Judicial Review

Judicial review is the means by which the courts supervise public bodies. It is not an appeal against a decision itself but a challenge to the way in which the decision was made.

The basic principle of judicial review is that public authorities must act according to law. This may be broken down into a number of grounds of review. Collectively, these grounds are known as the ultra vires principle (from the Latin 'beyond the powers'). Individually they are the principle of legality, the duty to act fairly/observe natural justice, and the proper exercise of discretion.

What is judicial review

This section discusses the limited number of reasons that can form the basis of an application for judicial review. 

Preconditions for judicial review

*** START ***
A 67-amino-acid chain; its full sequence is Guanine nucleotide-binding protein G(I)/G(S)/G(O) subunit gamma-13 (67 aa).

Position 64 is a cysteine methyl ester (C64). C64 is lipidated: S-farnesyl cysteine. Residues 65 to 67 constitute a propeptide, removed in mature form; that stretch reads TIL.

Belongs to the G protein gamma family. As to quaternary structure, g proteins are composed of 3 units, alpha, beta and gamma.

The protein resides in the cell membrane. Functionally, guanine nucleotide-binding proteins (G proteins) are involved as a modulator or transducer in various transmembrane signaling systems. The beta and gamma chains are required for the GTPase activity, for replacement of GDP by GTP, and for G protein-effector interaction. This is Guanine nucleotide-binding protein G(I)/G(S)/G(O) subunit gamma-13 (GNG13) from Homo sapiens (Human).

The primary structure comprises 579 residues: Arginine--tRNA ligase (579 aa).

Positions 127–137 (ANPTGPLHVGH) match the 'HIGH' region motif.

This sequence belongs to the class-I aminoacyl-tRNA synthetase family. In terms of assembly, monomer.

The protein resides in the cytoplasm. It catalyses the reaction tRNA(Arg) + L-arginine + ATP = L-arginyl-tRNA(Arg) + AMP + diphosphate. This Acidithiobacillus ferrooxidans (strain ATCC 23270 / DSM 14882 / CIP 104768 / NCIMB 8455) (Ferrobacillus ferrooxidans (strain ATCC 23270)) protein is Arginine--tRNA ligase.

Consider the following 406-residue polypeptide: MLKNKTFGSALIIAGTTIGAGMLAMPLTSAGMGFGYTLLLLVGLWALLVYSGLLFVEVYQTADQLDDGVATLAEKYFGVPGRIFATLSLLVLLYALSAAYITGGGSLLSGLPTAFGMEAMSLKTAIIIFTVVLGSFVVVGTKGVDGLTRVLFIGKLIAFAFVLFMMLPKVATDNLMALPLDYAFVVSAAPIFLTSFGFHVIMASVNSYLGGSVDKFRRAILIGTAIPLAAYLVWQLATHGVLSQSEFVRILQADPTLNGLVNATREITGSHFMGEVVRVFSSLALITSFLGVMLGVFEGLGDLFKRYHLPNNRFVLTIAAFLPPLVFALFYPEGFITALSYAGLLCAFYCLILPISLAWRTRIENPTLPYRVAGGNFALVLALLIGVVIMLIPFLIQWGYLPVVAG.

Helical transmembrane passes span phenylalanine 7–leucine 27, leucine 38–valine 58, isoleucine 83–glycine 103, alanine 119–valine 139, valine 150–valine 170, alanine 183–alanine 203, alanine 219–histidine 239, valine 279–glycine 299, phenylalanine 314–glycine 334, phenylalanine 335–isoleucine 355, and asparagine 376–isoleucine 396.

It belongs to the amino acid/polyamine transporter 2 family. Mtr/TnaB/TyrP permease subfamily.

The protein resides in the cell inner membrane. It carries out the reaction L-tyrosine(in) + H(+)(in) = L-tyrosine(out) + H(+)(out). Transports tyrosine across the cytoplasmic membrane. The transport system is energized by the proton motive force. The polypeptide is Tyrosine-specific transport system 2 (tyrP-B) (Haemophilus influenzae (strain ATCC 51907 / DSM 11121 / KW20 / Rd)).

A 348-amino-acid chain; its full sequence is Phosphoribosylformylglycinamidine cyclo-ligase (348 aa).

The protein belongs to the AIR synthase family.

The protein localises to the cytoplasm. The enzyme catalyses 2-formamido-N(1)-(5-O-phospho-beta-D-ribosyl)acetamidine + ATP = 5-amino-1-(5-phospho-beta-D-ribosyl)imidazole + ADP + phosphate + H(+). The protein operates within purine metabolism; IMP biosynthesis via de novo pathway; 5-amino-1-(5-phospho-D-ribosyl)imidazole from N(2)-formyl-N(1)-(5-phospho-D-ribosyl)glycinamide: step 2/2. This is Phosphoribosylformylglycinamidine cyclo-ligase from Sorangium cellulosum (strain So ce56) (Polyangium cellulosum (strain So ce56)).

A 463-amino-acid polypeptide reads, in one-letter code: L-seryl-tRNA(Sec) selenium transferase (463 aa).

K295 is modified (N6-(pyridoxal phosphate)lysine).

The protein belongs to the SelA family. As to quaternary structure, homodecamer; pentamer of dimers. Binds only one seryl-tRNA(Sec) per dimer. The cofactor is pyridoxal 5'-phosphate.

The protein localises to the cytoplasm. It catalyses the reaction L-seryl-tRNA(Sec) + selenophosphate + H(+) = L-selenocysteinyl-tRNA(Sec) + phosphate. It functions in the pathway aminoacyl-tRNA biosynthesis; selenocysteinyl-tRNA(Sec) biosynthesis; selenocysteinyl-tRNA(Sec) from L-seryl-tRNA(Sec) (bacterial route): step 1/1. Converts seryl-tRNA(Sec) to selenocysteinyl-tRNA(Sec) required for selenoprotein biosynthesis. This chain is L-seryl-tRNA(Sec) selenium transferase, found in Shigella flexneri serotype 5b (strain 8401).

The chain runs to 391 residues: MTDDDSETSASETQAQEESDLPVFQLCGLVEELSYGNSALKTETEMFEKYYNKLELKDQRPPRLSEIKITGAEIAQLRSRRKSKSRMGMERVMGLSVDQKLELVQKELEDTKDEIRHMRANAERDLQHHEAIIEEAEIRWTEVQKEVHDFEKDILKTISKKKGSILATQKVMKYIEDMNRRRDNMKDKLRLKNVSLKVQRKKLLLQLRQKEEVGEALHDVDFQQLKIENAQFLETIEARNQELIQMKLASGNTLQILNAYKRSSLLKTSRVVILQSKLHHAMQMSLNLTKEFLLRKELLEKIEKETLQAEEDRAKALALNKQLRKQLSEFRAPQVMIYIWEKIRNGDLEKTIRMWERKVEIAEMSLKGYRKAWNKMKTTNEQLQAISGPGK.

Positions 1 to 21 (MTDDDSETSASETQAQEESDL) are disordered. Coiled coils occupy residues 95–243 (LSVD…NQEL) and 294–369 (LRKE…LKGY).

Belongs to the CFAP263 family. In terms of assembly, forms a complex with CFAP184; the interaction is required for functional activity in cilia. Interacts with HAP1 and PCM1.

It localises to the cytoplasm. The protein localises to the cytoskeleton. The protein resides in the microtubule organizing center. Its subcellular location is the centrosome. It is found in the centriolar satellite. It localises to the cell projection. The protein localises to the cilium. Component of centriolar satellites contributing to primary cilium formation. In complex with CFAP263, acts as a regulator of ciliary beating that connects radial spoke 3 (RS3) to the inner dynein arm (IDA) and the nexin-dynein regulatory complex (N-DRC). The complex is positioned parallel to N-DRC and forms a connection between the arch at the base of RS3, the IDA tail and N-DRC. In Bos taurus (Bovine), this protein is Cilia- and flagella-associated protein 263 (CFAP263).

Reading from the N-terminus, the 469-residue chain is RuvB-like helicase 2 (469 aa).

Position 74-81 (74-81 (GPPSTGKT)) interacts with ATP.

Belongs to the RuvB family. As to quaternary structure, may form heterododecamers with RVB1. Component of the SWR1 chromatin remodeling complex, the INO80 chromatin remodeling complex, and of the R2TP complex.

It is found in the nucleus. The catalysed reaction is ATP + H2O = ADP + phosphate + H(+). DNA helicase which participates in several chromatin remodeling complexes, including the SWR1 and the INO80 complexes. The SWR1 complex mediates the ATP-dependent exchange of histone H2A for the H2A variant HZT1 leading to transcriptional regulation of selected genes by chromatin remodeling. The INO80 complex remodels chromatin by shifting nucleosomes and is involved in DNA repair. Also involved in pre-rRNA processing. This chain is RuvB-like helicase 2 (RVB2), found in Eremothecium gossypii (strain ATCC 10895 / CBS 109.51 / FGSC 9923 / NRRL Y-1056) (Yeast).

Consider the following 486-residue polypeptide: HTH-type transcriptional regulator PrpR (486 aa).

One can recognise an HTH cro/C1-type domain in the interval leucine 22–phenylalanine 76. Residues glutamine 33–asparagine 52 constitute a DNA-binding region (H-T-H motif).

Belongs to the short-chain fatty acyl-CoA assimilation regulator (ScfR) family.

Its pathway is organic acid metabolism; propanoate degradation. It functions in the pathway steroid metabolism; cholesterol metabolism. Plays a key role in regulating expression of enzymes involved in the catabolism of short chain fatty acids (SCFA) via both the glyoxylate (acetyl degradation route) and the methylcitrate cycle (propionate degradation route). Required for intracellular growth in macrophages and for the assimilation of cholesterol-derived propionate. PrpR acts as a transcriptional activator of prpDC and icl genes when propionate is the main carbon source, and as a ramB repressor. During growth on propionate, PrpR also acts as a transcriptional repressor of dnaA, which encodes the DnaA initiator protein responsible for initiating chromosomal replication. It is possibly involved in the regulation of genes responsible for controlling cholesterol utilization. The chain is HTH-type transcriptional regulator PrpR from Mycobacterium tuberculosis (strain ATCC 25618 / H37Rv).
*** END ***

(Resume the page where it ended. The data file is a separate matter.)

Before bringing any action by judicial review, specific conditions must be met. 

Referrals to solicitors

This section explains the procedures for solicitors acting for clients in judicial review cases. 

Remedies through judicial review

The Rules of the Court of Session deal explicitly with the remedies available under judicial review procedure. 

Grounds for judicial review

It should be noted that it is not necessary to exhaust all informal rights of appeal provided by local authorities. Since these are not statutory remedies, they are not obligatory. 

This content applies to Scotland

Last updated: 8 June 2018